Biotech Updates

Old Ways Help Modern Maize Defend Itself

July 9, 2014

Scientists from the University of Neuchâtel, Switzerland are exploring ways to help protect 21st century maize by re-arming it with its ancestral chemical weapons. Led by Dr. Ted Turlings, the researchers found that many varieties of modern maize have lost their ability to produce a chemical called E-β-caryophyllene. This chemical is produced by traditional ancestors of modern maize roots when the plant is under attack from invading corn rootworms. The chemical attracts 'friendly' nematode worms from the surrounding soil, which, in turn, kill the corn rootworm larvae within a few days.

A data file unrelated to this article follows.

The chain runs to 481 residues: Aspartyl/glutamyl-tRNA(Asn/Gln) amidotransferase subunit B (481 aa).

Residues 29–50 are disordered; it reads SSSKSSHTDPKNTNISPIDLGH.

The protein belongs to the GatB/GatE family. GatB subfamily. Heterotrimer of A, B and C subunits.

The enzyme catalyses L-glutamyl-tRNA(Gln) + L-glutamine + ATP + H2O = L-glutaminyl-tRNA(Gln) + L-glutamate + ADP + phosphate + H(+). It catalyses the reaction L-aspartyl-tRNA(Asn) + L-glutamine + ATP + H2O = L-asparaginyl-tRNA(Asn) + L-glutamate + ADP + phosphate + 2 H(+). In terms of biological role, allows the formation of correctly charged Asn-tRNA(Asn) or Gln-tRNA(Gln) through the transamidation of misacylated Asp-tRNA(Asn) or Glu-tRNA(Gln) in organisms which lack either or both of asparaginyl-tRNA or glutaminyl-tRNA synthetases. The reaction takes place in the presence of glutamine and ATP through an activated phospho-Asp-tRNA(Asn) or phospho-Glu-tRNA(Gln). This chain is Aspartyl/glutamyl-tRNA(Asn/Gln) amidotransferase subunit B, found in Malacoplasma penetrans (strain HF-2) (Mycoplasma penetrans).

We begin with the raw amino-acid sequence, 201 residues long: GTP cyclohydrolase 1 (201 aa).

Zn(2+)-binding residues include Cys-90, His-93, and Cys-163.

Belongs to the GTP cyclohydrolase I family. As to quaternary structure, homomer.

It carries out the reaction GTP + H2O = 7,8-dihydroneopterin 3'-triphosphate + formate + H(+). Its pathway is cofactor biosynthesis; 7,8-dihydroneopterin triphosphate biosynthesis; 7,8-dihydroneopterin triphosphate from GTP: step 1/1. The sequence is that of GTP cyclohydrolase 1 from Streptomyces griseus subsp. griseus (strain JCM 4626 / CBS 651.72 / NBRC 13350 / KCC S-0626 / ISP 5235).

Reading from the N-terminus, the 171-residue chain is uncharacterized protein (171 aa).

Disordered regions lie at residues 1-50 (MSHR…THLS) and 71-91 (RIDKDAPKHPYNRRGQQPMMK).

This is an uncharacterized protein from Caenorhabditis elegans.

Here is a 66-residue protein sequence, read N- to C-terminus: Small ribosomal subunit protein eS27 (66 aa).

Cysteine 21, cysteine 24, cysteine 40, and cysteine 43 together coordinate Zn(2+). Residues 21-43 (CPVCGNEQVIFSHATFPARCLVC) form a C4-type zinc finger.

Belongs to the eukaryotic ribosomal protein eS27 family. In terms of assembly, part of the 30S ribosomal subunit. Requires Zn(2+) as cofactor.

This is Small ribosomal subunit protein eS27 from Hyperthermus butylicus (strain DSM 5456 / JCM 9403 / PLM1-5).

The scientists investigated if restoring E-β-caryophyllene emission would protect maize plants against corn rootworms. After introducing a gene from oregano, the transformed maize plants released E-β-caryophyllene constantly, and attracted more nematodes and suffered less damage from an infestation of western corn rootworms.

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